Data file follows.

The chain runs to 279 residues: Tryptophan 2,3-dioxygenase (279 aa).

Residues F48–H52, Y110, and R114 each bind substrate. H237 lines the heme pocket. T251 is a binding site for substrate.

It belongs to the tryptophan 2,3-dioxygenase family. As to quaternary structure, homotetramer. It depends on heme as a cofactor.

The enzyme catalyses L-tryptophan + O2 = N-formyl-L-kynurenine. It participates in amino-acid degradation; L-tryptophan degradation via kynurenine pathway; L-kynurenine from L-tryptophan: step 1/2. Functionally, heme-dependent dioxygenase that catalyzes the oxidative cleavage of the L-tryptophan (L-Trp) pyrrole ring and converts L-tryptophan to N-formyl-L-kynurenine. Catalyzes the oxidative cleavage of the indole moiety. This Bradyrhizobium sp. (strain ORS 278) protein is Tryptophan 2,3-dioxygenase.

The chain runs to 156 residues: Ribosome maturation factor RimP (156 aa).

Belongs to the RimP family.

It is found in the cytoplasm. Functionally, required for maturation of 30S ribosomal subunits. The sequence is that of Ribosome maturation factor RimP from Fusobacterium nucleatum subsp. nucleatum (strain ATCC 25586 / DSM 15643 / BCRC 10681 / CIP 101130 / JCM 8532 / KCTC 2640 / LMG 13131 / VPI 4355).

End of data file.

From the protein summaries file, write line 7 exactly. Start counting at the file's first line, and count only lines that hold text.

It is found in the cytoplasm. Functionally, required for maturation of 30S ribosomal subunits. The sequence is that of Ribosome maturation factor RimP from Fusobacterium nucleatum subsp. nucleatum (strain ATCC 25586 / DSM 15643 / BCRC 10681 / CIP 101130 / JCM 8532 / KCTC 2640 / LMG 13131 / VPI 4355).